SIMPACT with its twelve partners from ten European countries was an EU research project that aimed to understanding the economic impact of social innovation. Social innovation brings together diverse actors to create new approaches to the empowerment and inclusion of marginalised and vulnerable groups in society.
SIMPACT aimed to lead to:
- an improved understanding of the functioning of markets, public sector and institutions for the marginalised and vulnerable;
- stronger and more coherent concepts of social innovation including alternative business models for financing, distribution and employment;
- a better understanding of the characteristics and mechanisms of successful social innovation;
- public policy instruments and methods to enhance and measure the economic and social impact of social innovation.
Our team’s role was to explore the ways in which public sector innovation and new modes of policy design and implementation can support real and sustainable social change.
CI-Net was an EU Leonardo project that brought together creative industry clusters in Nottingham, Athens, Barcelona and Lisbon. Its aim was to facilitate shared learning amongst entrepreneurs and to explore the conditions for collaborative advantage within small firm clusters. The project included an action-research based intervention in Nottingham’s “Creative Quarter”.
Workplace innovation and workplace social dialogue
A concept paper for Eurofound on the relationship between direct and indirect participation in the workplace. Peter Cressey, Rosemary Exton and Peter Totterdill argue that partnership forums involving employees and/or unions can stimulate employee engagement in innovation and improvement in return for greater trust and empowerment.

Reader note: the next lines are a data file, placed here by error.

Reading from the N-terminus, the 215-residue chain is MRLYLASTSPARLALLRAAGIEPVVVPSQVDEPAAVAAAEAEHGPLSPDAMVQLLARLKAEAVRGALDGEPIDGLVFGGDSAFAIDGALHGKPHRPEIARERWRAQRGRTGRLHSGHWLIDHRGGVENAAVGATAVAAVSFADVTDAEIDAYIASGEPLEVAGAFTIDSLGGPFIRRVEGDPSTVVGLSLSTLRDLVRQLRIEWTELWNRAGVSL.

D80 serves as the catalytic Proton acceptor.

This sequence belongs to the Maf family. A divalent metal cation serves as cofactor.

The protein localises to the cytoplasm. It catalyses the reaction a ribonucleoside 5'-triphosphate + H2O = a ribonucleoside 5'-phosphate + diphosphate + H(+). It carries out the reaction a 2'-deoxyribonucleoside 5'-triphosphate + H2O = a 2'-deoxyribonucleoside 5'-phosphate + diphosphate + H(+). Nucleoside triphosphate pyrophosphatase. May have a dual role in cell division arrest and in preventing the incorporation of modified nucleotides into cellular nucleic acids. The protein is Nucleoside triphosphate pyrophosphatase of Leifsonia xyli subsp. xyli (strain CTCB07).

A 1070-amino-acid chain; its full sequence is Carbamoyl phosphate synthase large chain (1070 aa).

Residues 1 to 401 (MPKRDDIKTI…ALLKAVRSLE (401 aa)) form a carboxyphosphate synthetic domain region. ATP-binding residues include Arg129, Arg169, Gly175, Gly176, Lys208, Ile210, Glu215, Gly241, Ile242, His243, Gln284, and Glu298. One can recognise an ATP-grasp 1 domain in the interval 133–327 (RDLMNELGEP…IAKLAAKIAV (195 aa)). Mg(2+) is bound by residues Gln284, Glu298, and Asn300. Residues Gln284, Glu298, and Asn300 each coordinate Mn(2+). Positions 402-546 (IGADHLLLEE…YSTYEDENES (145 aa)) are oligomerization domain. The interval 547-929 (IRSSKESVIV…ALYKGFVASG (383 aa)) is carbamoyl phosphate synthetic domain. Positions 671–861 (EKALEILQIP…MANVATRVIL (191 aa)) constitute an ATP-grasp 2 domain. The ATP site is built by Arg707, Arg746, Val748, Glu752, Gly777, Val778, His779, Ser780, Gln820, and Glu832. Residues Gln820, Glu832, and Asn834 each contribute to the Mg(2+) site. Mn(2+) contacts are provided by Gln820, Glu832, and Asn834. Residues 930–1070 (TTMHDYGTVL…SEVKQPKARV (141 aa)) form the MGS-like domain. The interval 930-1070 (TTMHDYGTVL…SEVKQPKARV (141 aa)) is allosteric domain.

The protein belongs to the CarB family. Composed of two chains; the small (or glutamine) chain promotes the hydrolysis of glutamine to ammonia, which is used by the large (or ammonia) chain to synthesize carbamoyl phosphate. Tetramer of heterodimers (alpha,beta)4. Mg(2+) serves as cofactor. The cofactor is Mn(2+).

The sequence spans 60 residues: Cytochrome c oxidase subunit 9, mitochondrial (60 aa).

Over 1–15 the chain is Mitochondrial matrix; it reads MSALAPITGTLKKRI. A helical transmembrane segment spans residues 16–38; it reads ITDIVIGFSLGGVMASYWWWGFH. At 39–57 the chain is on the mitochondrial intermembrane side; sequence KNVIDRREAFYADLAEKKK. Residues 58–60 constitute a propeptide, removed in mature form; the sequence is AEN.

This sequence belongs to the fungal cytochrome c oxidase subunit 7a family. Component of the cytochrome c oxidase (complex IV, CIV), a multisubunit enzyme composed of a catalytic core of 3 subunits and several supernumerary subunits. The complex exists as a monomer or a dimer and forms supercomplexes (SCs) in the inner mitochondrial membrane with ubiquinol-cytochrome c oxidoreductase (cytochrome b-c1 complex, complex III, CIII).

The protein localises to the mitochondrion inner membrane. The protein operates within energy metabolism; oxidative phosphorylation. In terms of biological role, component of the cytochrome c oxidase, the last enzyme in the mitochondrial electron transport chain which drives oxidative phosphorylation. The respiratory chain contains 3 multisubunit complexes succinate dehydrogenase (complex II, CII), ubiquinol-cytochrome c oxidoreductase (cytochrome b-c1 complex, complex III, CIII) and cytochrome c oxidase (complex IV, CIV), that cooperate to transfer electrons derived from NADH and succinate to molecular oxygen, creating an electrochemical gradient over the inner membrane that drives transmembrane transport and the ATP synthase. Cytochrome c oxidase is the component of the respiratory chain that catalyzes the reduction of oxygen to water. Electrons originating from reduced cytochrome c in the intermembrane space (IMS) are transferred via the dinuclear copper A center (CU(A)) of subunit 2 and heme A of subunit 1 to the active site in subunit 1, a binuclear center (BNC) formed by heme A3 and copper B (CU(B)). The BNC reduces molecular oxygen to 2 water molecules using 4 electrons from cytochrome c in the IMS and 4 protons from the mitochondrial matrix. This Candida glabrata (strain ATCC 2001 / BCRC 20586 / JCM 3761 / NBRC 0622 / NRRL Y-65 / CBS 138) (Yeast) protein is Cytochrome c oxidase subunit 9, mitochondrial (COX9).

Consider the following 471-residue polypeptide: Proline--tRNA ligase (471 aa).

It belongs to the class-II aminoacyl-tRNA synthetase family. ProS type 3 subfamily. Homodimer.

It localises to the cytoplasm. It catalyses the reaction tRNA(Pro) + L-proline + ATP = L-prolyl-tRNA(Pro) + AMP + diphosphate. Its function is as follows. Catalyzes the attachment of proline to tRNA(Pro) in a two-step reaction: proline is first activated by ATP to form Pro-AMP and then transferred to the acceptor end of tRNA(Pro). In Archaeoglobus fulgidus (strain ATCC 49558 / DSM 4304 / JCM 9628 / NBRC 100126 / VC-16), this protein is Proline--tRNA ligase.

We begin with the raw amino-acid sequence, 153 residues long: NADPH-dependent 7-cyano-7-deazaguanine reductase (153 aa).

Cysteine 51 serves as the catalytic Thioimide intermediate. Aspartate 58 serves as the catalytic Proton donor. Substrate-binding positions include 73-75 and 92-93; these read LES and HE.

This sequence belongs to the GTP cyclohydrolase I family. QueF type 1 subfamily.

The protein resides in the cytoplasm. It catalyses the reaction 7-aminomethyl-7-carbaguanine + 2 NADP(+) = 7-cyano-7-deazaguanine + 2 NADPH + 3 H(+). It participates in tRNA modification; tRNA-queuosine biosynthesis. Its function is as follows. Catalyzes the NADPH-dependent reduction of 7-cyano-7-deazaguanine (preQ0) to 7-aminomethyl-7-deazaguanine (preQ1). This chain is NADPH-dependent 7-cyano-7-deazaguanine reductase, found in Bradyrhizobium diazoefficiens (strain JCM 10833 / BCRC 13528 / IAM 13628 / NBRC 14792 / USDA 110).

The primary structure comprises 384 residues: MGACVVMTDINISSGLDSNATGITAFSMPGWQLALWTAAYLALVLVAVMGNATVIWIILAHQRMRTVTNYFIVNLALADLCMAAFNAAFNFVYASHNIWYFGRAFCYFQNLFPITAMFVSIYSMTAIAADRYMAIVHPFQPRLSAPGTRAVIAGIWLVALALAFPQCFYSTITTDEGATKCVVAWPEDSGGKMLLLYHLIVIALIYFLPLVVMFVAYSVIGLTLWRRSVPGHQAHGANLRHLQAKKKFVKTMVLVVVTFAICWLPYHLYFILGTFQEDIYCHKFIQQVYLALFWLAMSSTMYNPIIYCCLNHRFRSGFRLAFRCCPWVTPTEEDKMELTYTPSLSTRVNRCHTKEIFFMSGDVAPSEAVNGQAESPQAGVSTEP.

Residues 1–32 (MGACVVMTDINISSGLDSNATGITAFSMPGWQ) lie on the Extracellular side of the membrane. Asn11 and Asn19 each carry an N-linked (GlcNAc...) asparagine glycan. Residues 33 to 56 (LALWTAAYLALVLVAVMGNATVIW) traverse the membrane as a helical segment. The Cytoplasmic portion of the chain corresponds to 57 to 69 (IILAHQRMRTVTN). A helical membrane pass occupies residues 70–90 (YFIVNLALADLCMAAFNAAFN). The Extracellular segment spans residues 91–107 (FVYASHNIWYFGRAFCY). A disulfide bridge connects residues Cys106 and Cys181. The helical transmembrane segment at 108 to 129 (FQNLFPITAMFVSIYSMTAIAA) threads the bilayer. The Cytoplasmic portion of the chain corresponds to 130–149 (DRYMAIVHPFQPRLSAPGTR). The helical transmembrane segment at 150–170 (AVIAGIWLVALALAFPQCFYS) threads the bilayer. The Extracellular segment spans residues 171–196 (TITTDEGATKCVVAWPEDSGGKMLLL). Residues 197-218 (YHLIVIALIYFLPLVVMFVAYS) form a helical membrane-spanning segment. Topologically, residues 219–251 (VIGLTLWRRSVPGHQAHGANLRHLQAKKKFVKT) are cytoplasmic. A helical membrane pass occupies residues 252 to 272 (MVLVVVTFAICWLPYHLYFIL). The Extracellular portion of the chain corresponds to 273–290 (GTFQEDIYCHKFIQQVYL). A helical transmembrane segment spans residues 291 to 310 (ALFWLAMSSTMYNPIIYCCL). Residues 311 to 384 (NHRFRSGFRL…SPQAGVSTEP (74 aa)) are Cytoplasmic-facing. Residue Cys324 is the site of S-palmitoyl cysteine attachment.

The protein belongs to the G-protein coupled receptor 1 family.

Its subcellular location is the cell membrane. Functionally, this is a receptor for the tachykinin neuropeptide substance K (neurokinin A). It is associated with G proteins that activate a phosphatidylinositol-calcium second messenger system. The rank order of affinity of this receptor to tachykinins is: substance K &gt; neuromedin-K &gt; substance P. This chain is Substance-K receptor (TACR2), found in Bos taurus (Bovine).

The paper informed the design of the 2013 European Company Survey. Read the full report.
An EU funded project led by the National Offender Management Service in which UKWON was responsible for formative evaluation. The project created innovative pathways for ex-offenders from Community Payback to secure employment in the green sector. This involved rethinking the quality of work experience gained during punishment as well as the internal work organisation within Probation Trusts.
The future of work and organisations
The UK WON Advisory Board report The Future We Want? Work and Organisations in 2020 was launched at the EUWIN London Conference.
The idea for this report emerged from a rich and lively discussion after a meeting of UKWON’s Advisory Board. Subsequently a large number of Advisory Board members, including representatives of employers’ organisations, trade unions, public agencies and universities, met on several occasions to share ideas and insight, and contributed further suggestions and material through a variety of online means.
One thousand copies of the report have been sponsored by E.ON and an online version is available here.
Participative Governance: the Hospital of the Future Project
This report was jointly commissioned by the National Centre for Partnership and Performance and the Health Services National Partnership Forum in Ireland. It was conceived as an inquiry into the nature of high performance in the acute hospital system. While the particular research setting for this report was that of Ireland’s acute hospitals, the findings are readily transferable to other areas of the health system and indeed have relevance for the wider public service.
The report focused on roles and relationships between management, staff and unions, and how these affect performance and outcomes. Above all, the aim was to identify the conditions under which hospital staff at all levels can use and develop their knowledge, skills and innovative potential to the full to achieve quality improvement, sound governance and cost-effective care.